By Sammi Carpenter
Staff Writer

Sleep is a necessity, not a luxury.

According to the Sleep Foundation, college students should get seven to eight hours of sleep per night. College students might not always get that amount due to their schedules.

Sleep is such an important thing for your body and when you do not get enough of it, it can have consequences. Sleep deprivation can lead to memory loss, mood changes, weakened immune system, poor balance, high blood pressure, and trouble thinking and concentrating. 

Many college students take at least 12 credit hours per semester and have other activities outside of classes, like sports, work and clubs. Students do not always have time to fit what they need to do during the day all in that day without working on it at night. 

An average college student’s day looks like waking up to go to classes, then after classes either go to sports or work or both, then students eat dinner, shower, and then they do their homework. By the time they start on homework, it can be around 10 p.m.

An average day for Keesha Humble, a sophomore from Greensburg, is when she wakes up around 7:30 a.m. to get ready for her classes. After her classes, she has to attend sports practices for athletic training. On a normal day, she gets done around 5-6 pm. Outside of classes and athletic training she participates in volleyball and Big Brothers Big Sisters of Reno County. 

“I am taking 18 credit hours this semester, so my workload is a lot.” Humble said, “I try to get around 7-8 hours of sleep. When I don’t get enough sleep it causes a lack of motivation when it comes to school work.”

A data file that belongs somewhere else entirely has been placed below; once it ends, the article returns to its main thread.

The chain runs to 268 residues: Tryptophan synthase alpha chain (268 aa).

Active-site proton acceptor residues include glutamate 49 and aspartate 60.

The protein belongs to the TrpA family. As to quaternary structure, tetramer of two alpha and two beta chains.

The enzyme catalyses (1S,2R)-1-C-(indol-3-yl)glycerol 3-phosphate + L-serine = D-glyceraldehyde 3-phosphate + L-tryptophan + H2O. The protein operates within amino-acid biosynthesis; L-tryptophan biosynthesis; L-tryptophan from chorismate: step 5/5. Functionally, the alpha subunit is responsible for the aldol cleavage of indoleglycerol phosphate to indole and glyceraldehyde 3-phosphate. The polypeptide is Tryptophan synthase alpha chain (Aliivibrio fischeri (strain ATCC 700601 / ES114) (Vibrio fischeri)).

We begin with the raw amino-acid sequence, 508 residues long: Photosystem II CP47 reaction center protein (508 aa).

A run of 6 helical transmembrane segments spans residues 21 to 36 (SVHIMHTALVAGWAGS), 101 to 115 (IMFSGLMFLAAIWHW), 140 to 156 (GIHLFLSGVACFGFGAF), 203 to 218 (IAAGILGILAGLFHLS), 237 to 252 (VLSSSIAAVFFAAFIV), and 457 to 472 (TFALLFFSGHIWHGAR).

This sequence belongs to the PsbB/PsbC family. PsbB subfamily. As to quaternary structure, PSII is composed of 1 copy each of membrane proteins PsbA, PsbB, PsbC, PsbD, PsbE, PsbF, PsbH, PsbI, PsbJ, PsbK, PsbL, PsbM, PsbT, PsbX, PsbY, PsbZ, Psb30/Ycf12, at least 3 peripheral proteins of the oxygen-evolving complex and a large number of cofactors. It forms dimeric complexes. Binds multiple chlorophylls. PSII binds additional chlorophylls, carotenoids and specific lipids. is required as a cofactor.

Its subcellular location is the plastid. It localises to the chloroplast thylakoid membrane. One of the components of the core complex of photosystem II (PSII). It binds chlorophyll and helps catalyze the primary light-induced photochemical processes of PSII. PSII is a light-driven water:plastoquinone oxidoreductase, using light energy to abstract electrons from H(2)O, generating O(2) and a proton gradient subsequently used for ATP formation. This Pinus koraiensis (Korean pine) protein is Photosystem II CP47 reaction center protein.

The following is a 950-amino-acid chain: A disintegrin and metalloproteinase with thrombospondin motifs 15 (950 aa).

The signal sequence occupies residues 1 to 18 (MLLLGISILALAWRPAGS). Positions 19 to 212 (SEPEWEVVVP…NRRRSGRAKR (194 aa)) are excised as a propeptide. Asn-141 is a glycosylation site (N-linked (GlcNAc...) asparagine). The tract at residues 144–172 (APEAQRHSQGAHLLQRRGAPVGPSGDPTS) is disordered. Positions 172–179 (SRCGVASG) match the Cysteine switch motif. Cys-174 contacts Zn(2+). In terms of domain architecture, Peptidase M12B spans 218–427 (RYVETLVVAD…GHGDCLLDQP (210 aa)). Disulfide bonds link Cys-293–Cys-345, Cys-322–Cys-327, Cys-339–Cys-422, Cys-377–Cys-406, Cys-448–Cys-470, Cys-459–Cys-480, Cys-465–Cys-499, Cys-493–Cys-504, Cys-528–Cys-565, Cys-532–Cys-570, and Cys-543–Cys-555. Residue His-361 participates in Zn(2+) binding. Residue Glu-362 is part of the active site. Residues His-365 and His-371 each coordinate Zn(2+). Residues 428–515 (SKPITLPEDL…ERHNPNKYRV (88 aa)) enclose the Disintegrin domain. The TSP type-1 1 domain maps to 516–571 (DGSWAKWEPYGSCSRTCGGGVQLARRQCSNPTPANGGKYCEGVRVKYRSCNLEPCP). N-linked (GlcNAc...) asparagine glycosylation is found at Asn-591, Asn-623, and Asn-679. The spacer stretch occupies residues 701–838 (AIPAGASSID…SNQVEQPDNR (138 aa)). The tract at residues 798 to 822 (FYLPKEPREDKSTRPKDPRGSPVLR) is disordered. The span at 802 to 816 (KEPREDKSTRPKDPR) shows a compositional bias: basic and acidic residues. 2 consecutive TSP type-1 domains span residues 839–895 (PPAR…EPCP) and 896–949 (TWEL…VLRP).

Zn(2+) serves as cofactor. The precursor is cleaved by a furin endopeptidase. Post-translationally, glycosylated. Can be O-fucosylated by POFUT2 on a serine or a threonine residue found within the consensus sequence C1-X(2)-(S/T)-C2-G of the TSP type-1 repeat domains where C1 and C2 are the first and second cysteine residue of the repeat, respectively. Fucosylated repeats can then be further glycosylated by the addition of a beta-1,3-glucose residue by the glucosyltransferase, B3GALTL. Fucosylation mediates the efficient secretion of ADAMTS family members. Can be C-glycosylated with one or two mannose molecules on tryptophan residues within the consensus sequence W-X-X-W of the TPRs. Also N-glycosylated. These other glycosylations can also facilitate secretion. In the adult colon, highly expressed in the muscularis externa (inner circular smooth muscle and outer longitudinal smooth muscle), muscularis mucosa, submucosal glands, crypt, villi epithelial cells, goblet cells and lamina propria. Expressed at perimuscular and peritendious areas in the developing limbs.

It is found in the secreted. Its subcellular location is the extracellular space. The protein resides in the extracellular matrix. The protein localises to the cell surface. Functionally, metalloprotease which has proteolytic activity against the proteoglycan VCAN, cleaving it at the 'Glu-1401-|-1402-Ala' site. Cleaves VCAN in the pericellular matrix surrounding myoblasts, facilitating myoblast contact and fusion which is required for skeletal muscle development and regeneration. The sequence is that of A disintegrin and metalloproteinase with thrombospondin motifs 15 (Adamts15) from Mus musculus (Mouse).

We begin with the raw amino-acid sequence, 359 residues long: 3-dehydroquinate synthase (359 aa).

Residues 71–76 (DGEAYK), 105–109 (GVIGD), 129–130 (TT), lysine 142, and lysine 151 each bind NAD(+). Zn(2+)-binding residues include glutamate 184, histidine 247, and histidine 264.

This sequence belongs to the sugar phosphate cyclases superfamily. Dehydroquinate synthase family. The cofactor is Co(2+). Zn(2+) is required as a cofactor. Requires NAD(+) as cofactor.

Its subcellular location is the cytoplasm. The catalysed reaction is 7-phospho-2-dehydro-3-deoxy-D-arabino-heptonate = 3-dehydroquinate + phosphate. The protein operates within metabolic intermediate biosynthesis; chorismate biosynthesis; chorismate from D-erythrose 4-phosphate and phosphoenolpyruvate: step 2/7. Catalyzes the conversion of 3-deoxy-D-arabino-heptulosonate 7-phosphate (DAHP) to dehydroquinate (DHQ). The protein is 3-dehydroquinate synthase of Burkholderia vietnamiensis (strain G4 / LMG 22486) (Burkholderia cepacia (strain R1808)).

Being a student-athlete can affect a sleep schedule even more. 

Jacob Hadden, a sophomore from Georgetown, Texas, is on the baseball team. 

“On a good, normal day I would say I get around seven hours of sleep, but it all fluctuates. During the spring baseball season it will become even more hectic and my sleep schedule will decline,” Hadden said. “Throughout the day I will drink a coffee or energy drink to try to stay awake, especially on those days where I get less than seven hours of sleep. I try to limit myself to one cup a day.”

Students need to get a good amount of sleep each night because sleep can allow your brain to fully comprehend information better. Sleep can also reduce stress and repair the body. 

For Jaden Kretzer, a freshman from Buhler, a normal school day looks like waking up at 8:30 am for classes then going to bed around 1:30 am. 

“I do not play any sports for the school, but I do play basketball every day and I also play golf a lot,” Kretzer said. “After classes and before I do homework, I always try to take a nap so I have energy to play basketball and do homework because if I don’t, it will feel like i’m dragging on the rest of the day.”

The priority list for students often seems to be school first, then sports or job or other activity, and then sleep.

Students were taught from a young age that school work is one of the most important things to do so then students started to prioritize that more than sleep.

Caffeine is a way for students to try to stay awake during the day but in the end it can have more negative side effects than positive. Drinking too much caffeine can ruin your sleep schedule because it can make it harder to fall asleep and to stay asleep at night. 

Sleep is an essential part of life and it cannot be substituted by caffeine or anything else. Adults should take a second and realize that students need more sleep and should find a way to help fix that issue. 

Actor Thomas Dekker once said “Sleep is the golden chain that ties health and our bodies together.”

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